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A Century of Mathematics: Through the Eyes of the Monthly

1 rating: 3.0
A book by John Ewing

'If you have any interest in how things in American mathematics have developed over the last one hundred years, pick up this book. Like members of a family, mathematicians have a heritage and roots to their ancestors, and it does us all good to honor … see full wiki

Tags: Books
Author: John Ewing
Publisher: The Mathematical Association of America
1 review about A Century of Mathematics: Through the Eyes...

Read the ongoing historical record of mathematics

  • Mar 24, 2003
Rating:
+3
A common phrase used to describe the experience and qualifications of undergraduates is "mathematical maturity." Well, that phrase can be used to describe the theme of this collection of items from The American Mathematical Monthly. For mathematics has indeed matured in the United States in the last century and this work provides a series of documentary snapshots. A veritable army, this reviewer included, unites in criticizing the current poor state of mathematics education in the United States.
However, we forget that the United States was a mathematical backwater until large numbers of mathematicians immigrated from Europe in the interwar period. Also, first-year students are now routinely taught material that would have been beyond that of many instructors at the turn of the century. There was a strong movement by colleges to eliminate mathematics requirements in the 1920' s. And the extensive growth in the numbers of mathematics students was largely a direct consequence of World War II.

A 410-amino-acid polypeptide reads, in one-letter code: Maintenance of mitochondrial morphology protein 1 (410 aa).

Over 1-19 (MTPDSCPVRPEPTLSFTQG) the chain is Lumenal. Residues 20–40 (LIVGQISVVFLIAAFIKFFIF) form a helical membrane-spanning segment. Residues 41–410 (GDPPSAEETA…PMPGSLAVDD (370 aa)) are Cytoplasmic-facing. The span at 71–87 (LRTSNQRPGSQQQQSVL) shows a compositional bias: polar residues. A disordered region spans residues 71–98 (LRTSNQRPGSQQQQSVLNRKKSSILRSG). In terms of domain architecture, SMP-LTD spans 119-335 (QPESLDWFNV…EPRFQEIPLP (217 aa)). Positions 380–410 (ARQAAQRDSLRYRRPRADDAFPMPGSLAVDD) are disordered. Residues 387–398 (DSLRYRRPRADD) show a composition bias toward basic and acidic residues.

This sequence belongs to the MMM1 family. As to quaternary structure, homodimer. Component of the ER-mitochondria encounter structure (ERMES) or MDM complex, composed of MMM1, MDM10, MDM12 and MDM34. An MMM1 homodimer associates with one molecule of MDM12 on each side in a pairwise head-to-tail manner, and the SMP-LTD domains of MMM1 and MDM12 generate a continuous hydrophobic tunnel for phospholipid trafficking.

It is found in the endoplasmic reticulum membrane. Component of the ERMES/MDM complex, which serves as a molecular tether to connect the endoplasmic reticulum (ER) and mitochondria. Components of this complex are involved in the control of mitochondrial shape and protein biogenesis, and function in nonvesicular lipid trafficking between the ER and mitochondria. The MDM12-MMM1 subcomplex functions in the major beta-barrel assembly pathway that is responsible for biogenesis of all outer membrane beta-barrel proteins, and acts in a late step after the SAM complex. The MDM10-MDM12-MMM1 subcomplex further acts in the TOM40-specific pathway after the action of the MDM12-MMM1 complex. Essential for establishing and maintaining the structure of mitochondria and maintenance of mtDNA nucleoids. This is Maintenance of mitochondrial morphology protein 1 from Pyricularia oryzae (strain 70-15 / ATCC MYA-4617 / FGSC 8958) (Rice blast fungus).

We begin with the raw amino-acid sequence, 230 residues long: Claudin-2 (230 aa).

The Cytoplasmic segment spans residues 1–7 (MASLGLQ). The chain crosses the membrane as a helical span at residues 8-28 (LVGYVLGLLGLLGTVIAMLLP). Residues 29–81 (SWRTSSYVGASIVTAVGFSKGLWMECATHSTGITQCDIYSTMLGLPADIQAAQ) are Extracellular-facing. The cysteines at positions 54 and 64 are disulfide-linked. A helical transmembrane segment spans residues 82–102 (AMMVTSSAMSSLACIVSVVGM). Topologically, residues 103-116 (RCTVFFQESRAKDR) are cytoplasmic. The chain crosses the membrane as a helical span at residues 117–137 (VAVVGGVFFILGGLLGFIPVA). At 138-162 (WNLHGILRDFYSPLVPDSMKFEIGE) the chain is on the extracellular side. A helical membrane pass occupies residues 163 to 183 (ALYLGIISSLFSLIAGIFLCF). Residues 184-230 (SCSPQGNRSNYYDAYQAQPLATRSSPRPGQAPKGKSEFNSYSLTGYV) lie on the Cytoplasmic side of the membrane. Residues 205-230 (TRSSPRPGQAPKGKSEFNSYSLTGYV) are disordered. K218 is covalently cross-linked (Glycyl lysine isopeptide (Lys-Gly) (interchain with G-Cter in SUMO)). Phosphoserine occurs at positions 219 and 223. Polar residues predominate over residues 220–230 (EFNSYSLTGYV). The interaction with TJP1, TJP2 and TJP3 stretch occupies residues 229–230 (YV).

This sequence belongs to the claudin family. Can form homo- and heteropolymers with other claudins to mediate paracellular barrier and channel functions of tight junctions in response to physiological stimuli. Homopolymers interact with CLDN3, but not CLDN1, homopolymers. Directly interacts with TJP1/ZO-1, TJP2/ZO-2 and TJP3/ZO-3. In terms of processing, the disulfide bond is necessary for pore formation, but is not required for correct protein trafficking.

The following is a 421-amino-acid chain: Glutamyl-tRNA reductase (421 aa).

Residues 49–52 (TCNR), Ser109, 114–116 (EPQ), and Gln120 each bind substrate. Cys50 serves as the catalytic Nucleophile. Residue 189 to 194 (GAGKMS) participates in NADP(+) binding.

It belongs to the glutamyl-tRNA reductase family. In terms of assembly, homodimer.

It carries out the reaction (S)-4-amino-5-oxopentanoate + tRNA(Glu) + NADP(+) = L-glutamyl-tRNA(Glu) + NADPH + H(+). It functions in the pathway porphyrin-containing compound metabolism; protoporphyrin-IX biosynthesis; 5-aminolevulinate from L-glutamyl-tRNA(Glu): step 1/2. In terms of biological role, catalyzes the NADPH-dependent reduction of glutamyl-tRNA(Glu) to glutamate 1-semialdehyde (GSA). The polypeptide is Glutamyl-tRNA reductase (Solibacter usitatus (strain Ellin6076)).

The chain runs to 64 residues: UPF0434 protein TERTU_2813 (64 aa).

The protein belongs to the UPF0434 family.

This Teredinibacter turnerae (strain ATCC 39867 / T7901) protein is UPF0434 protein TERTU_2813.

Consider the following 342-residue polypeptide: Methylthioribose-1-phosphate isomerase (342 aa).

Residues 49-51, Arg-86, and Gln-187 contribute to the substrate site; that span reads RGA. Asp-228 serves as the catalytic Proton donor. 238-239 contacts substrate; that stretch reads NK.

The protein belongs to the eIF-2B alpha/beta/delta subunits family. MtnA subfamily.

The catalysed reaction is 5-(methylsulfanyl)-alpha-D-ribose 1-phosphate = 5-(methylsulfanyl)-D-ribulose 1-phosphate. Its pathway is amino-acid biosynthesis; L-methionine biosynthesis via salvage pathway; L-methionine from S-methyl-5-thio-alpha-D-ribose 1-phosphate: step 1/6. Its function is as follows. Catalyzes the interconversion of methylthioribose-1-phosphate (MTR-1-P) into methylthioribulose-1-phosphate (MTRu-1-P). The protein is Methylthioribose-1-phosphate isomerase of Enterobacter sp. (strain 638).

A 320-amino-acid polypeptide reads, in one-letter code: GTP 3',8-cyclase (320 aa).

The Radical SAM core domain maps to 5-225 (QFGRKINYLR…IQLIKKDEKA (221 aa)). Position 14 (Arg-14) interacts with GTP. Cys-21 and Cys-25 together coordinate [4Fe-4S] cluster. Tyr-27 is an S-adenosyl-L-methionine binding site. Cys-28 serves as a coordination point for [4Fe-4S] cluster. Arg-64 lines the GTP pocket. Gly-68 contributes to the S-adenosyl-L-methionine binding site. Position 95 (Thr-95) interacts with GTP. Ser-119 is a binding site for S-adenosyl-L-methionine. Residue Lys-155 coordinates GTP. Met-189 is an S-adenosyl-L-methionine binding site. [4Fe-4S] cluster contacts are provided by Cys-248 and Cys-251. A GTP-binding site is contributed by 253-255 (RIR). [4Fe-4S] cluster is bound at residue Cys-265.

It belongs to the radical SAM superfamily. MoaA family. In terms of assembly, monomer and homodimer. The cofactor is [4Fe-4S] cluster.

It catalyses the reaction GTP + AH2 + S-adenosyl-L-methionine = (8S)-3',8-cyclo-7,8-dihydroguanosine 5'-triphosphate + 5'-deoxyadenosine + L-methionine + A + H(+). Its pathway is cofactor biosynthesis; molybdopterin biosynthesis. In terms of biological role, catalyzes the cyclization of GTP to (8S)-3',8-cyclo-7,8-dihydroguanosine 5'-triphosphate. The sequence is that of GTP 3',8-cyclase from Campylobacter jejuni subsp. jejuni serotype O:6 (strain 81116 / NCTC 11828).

The obvious military benefits of technological superiority, largely imported from Europe to win the war, had a mathematical base. Furthermore, the GI Bill of Rights provided the money for thousands to attend college. And the growing conflict with the communist block helped fuel the technological fires, with extensive federal dollars made available for research. In mathematics, this led to a schism into the pure and applied factions that still exists today, although the continuous connections are more apparent than many will admit.
The editor does a good job in selecting pieces that reflect all of this, providing a good deal of evidence indicating that this is indeed the best of times. Like all other human endeavors, mathematics mimics the society that surrounds it, and many social movements are reflected in the material.
Like pi and e, some things stay constant. Instructors always question current teaching practices and complain about the poor quality of students. This is not a bad thing, for as long as these complaints are with us, mathematics will continue to thrive and advance.
If you have any interest in how things have developed over the last one hundred years, pick up this book. Like members of a family, mathematicians have a heritage and roots to their ancestors, and it does us all good to honor them from time to time.

Published in Journal of Recreational Mathematics, reprinted with permission.

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